The old feed store thermometer on the lower barn’s sliding door read thirty-one degrees. Rosemary slapped her hand underneath it as she passed, feeling the old wood shudder beneath her palm. The lower barn was the basement level of the farm’s traditional bank barn, which had been built against the hillside so that the huge upper level, made for storing hay, grain, and farming implements, opened onto the graveled farm lane above. Down here, facing the burbling creek and the farmyard, the lower barn was built with flinty Maryland fieldstone and filled with four pairs of wooden box stalls facing each other over two narrow aisles. Just eight stalls—not many, but enough for the horses of Notch Gap Farm Sanctuary, and Rosemary’s chosen life work.
Smoke, the barn cat, came curling around her legs, his rough purr rumbling against the leg of her heavy work jeans. Rosemary flicked on the lights, and the old light bulbs in their protective metal cages cast a yellowish glow over the stables. Donors in the past had offered to update the stable, to put in low-cost fluorescent lamps which throw more even lighting and fewer shadows, troublesome pits of darkness which made stalls hard to clean in winter, but Rosemary had resisted. She had always known the barn in this sepia light. Her father had milked cows under this gentle light, and she had braided her pony’s mane under it, waiting out the mud and ice of a Maryland winter, dreaming of summer rides under green trees.
Now, eight horses looked at her expectantly from under the warm bulbs.
“Hello, friends,” Rosemary called, smiling as they greeted her with a raucous chorus of whinnies, neighs, and snorts. “Is everyone ready for their dinners?”
The lower barn was cool in summer, but downright chilly in winter, and the horses were wearing blankets to ward off the chill. They came in all sizes, which made moments like this, with all eight horses staring at her in eager anticipation, pretty funny: Rochester stood seventeen hands high and his ears brushed the low roof; Mighty-mite was twenty-four inches at the withers and Rosemary had cut down his stall door so that he could see out at all.
They’d been in their stalls for an hour already, eating hay. In winter they spent the short daylight hours in the north pasture, which stretched up the hillside behind the barn and into the young woods which had sprung up over the old dairy pastures. Because some of the horses had been malnourished in the past and now had sensitive digestive systems, Rosemary made sure they ate plenty of hay to cushion their stomachs against the grain they’d eat for dinner. She liked to give them a nice long break to work through their roughage.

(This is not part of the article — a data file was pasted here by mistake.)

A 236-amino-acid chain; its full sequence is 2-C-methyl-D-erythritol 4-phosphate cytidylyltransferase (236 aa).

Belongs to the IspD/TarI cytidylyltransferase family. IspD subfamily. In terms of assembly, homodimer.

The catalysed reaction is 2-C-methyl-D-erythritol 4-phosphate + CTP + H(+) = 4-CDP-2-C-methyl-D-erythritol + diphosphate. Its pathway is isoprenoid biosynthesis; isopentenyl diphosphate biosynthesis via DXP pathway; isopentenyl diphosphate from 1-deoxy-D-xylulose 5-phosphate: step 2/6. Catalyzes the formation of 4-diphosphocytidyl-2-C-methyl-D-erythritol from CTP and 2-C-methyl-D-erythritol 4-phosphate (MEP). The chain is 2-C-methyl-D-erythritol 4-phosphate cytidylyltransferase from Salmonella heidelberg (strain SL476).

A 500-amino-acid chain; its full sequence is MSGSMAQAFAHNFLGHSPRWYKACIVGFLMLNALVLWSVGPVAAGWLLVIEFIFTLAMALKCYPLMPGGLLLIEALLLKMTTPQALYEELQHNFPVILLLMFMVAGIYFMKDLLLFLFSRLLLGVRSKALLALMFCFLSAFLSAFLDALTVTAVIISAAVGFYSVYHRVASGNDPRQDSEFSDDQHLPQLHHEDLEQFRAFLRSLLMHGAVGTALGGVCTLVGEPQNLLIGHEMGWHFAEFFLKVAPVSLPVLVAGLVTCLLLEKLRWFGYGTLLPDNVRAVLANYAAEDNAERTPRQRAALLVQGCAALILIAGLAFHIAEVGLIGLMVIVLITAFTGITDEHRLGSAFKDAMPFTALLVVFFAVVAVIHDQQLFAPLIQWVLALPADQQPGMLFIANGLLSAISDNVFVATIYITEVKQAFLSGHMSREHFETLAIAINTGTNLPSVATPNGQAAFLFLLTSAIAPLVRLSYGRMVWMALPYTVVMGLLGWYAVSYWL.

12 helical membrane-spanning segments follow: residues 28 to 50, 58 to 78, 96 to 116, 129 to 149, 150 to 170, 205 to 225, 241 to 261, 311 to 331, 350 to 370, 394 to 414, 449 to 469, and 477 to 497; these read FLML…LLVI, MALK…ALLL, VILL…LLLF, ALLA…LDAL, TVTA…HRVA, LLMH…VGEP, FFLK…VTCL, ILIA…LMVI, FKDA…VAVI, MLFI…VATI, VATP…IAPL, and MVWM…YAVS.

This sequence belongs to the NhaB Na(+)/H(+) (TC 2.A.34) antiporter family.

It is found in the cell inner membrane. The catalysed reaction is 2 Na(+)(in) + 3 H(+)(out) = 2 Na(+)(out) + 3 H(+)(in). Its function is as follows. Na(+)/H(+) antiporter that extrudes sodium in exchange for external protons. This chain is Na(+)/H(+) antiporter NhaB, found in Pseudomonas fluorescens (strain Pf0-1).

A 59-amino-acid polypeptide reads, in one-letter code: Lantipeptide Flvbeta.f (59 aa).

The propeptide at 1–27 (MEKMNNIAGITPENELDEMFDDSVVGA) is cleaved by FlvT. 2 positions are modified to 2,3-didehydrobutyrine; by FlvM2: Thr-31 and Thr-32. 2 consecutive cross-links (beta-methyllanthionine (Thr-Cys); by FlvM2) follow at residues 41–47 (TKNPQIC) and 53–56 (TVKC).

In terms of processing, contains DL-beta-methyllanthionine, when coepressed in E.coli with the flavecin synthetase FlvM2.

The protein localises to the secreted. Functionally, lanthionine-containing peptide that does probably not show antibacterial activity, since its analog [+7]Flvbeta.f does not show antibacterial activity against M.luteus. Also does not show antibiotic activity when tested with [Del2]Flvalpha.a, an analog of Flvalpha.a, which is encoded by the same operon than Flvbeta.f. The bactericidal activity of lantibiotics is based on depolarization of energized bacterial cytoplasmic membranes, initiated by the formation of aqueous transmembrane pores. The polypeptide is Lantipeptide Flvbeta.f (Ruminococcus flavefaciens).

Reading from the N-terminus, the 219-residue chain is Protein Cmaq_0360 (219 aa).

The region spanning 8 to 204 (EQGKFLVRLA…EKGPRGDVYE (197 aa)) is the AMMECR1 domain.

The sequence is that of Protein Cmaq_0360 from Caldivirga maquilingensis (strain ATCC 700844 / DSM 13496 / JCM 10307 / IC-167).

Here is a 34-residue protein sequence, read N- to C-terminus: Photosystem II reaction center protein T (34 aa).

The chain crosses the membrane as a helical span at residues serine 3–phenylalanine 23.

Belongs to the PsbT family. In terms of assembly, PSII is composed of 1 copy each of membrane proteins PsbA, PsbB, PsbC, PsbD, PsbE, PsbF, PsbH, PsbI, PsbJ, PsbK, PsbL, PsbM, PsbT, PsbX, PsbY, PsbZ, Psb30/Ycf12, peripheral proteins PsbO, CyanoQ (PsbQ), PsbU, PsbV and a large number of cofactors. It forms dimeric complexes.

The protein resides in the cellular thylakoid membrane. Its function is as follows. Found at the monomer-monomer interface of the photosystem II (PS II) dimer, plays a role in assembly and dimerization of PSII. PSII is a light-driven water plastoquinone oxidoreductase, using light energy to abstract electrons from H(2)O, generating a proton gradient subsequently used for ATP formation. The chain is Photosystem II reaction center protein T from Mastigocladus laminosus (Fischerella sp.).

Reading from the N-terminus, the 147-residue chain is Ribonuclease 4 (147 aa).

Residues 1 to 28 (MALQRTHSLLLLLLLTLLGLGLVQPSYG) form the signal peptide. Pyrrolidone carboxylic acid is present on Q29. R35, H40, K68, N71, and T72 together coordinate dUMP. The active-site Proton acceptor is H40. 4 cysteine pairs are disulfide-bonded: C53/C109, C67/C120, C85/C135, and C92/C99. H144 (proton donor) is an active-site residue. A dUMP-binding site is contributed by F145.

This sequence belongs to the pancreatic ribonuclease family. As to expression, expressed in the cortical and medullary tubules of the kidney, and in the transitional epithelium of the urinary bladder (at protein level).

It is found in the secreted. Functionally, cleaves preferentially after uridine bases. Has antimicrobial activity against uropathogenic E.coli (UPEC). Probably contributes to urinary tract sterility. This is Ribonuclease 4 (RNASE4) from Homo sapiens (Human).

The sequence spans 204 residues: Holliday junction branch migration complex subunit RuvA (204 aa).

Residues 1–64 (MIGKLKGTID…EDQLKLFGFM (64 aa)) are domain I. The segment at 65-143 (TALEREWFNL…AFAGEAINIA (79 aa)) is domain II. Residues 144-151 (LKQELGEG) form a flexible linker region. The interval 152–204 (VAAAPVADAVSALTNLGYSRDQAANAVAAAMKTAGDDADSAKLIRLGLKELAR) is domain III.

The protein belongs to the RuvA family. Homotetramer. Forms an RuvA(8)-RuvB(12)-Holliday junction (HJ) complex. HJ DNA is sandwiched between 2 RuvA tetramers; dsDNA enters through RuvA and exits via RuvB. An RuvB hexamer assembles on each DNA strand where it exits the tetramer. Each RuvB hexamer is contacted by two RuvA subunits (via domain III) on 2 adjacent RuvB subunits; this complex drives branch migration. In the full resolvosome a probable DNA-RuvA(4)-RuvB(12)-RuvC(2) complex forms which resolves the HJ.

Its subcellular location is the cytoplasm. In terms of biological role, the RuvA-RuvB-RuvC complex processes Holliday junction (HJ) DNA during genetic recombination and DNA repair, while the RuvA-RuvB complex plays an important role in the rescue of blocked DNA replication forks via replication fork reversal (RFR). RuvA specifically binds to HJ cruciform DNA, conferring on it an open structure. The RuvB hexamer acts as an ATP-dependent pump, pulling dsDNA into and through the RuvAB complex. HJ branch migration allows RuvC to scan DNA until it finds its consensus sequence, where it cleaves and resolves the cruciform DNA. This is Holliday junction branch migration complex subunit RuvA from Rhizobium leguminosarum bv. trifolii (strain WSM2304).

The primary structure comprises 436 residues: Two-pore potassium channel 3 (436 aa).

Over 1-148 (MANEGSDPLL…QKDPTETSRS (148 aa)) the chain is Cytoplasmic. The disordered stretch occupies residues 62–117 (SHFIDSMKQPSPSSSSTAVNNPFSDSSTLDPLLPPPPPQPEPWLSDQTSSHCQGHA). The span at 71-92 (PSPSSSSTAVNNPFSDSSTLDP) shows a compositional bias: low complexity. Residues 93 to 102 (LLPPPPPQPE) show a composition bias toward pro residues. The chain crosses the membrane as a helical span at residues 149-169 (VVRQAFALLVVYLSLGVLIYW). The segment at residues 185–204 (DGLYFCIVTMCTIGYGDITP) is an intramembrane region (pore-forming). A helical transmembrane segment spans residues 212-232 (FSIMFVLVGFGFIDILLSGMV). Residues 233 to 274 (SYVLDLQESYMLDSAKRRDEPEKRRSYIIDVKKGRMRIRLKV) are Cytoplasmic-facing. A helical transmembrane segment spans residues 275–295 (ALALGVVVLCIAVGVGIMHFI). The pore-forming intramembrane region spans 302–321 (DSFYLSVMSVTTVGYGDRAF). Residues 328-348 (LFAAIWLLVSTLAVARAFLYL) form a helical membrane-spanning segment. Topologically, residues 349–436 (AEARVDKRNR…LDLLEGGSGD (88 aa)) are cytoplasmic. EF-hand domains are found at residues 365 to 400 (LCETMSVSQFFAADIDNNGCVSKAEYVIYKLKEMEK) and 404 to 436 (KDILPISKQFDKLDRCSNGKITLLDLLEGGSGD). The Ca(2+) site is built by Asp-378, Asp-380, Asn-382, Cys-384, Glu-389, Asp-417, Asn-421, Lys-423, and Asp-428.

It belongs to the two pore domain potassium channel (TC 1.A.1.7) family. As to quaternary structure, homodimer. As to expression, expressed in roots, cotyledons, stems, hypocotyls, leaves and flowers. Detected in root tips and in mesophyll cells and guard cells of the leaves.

They all thought this was torture. It was dark, so it was past time for dinner, andthey wanted her to know, pawing and circling and neighing to share their concerns.
Rochester kicked his door with a sound like a bass drum.
“Rochester!” Rosemary snapped, and the big horse stepped backwards, his expression almost, but not quite, ashamed. “I can’t have you tearing down my barn, monster. You’re too big to be kicking like that.”
Rochester wasn’t just the biggest horse in her barn, he was the biggest horse she’d ever seen. The lofty black Percheron gelding barely fit under the low rafters of the stable. He used this to his advantage; in midsummer, when Rosemary started buying hay for the winter and filled the echoing upper level of the barn with fragrant first-cutting bales, Rochester would lift his nose up the gaps between the boards and nibble at the blades of hay which found their way through the rafters. He had his own personal buffet as long as there was hay above his head.
Rochester’s stall was always messiest in the months between January and April when the hay supply was waning, and Rosemary was always thankful when the longer hours of springtime turn-out arrived, just to get a break from his constant mess. It had taken her almost an hour to clean his stall earlier in the day. She peered in now and sighed. “How can you be so messy when you have a nice hay-pile?”
He blinked down at her, then whinnied again. Food, please!
Rochester was a giant, but the other horses she’d rescued over the past few years ran the full spectrum of available equine sizes. On the larger end was Bongo, a chestnut Belgian cross Rosemary had gotten from the same auction as Rochester; on the smaller end was Mighty-mite, a black-and-white pinto miniature horse who had come from a foreclosed farm down in the Tuscarora valley, and who now served as Rosemary’s rescue ambassador at community events. In between there were Rosita, Talon, Miracle, Dumplin, and Kiki—all average-sized Standardbreds or Thoroughbreds who had spent time racing, pulling Amish carts, or both, and then fallen on hard times. None of them had to work for a living at Notch Gap Farm—Rosemary promised them that when she pulled them from their miserable former living conditions. They didn’t owe anyone anything, these horses. They’d done more than enough for humans, twice over.
Rosemary thought humans were over-rated, anyway.
“Be quiet, boys and girls,” she told the hungry horses lightly, her heart lifted from its winter doldrums by simply being in their presence, and she went down the passage between the stalls and the sliding barn doors to an ancient wooden door set into the wall. She opened it up and stepped down four wooden stairs into the old, stone-walled dairy.